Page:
A new mayor means a new administration
New Yorkers have elected a new mayor, but it’s important to note that any mayor of any city does not operate in a vacuum. A mayor selects many individuals to lead individual parts of city government. On Monday, Karen wrote about the position of Chair of the Landmarks Preservation Commission, a key post in the efforts to protect our architectural and cultural history. Today I’d like to draw your attention to a program GVSHP will present next Thursday — a panel discussion about the preservation movement in New York City since that fateful time of the demolition of Pennsylvania Railroad Station 50 years ago, which will focus on how each administration, and each Landmarks Preservation Commission, handled the preservation challenges of its day.
Last April we presented a similar panel discussion dealing with the preservation movement as it existed before Penn Station was demolished. In this second part of that series, Andrew Berman, Executive Director of GVSHP will moderate a panel consisting of prominent preservations: Prof. Franny Eberhart, a director of the Historic Districts Council and Vice-Chair of the Historic House Trust; Anthony Robins, preservationist and author; Tony Wood, author and founder of the New York Preservation Archive Project.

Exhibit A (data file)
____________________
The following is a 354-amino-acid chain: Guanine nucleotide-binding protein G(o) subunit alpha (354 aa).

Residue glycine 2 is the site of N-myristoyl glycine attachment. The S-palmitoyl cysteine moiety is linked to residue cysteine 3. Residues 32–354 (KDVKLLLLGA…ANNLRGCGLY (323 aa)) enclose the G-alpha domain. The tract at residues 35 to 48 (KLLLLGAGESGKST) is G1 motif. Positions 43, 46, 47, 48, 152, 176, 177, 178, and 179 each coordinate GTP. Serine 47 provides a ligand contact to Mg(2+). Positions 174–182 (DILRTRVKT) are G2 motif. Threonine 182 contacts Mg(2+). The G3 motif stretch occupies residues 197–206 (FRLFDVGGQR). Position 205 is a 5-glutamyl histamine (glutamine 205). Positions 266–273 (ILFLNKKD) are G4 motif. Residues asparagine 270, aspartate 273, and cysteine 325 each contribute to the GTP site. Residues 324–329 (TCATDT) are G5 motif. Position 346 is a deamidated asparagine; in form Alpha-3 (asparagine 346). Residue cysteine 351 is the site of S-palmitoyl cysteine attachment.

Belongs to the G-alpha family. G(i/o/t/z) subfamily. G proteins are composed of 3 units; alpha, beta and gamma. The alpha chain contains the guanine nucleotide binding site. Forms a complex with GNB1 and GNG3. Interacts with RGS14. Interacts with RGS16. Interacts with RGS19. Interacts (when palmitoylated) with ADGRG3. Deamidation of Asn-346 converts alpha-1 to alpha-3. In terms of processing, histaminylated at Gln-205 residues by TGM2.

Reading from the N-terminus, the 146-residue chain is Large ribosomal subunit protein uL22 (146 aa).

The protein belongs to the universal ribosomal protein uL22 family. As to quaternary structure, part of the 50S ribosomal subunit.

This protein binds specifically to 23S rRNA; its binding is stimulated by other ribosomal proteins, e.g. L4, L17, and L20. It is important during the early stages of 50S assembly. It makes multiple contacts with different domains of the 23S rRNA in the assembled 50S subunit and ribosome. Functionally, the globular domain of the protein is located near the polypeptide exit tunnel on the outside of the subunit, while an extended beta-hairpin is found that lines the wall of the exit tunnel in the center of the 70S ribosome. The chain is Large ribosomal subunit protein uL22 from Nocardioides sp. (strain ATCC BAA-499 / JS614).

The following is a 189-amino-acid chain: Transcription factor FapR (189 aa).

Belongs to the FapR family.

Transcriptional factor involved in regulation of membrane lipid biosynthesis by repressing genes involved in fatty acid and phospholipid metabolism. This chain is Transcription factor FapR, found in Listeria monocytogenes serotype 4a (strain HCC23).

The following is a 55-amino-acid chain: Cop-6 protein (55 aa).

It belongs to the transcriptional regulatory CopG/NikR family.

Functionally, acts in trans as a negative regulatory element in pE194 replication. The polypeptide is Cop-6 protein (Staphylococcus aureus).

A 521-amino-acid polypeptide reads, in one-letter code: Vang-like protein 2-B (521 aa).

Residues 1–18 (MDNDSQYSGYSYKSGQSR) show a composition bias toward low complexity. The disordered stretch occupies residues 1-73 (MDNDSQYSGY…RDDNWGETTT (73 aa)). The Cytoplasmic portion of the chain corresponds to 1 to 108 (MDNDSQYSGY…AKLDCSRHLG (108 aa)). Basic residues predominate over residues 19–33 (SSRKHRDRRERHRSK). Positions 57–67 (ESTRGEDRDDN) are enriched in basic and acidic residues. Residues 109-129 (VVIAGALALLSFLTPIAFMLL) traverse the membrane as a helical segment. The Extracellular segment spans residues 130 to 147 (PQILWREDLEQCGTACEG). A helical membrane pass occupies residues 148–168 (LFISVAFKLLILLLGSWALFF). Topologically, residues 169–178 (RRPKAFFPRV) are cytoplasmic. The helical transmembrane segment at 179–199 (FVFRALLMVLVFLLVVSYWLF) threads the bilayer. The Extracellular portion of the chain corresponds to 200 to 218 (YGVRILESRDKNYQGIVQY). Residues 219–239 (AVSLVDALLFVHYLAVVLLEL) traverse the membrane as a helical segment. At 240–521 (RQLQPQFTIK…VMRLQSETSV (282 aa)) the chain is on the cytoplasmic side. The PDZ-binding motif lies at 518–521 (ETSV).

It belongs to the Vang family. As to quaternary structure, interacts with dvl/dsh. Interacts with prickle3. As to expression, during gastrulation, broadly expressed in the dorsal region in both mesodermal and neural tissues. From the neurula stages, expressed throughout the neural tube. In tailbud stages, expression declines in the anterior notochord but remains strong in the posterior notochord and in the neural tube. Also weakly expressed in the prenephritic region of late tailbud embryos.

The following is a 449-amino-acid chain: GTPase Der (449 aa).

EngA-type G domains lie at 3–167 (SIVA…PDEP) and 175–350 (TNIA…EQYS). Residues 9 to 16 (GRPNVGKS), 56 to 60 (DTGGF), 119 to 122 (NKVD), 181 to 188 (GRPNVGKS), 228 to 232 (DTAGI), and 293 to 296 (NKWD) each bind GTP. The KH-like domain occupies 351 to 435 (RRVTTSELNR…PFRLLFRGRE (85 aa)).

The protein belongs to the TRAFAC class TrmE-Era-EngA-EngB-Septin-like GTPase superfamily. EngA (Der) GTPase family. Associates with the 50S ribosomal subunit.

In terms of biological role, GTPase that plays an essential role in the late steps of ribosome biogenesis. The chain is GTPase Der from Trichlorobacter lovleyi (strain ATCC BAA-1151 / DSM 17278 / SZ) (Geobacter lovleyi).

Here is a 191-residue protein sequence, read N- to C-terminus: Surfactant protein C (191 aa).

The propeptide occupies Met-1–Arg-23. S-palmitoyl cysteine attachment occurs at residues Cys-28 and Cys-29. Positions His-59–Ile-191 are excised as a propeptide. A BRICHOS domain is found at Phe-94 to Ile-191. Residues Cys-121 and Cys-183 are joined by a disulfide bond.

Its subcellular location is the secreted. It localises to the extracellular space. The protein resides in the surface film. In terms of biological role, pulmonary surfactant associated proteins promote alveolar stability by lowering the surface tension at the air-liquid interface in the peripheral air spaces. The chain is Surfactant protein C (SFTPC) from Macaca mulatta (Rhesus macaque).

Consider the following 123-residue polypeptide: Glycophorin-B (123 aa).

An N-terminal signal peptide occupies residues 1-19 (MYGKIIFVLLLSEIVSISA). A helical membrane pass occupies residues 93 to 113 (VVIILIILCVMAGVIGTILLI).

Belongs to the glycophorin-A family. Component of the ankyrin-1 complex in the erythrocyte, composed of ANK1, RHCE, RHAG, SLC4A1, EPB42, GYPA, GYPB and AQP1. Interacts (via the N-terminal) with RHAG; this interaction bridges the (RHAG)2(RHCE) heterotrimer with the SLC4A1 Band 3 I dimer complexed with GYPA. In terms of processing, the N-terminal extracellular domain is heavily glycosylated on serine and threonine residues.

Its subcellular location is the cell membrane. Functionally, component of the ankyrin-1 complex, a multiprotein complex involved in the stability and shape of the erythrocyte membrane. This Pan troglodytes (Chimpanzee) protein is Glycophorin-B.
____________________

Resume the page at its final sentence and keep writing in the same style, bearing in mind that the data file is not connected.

Panelist will discuss topics such as the changing attitudes on preservation during different mayoral administrations, the resistance to (and attacks on) preservation, key legislation, governmental budget and staffing issues, and emerging awareness of cultural landmarks. A question-&-answer period will follow the discussion.
This program will take place at the Village Community School, 272 West 10th Street, between Greenwich Street and Washington Street, on Thursday, November 14th from 6:30 to 8:00 P.M.
If you are interested in attending, please reply by e-mail to email@example.com, or call 212-475-9585 x 35 before 3 P.M. on Thursday, November 14th. We look forward to seeing you there!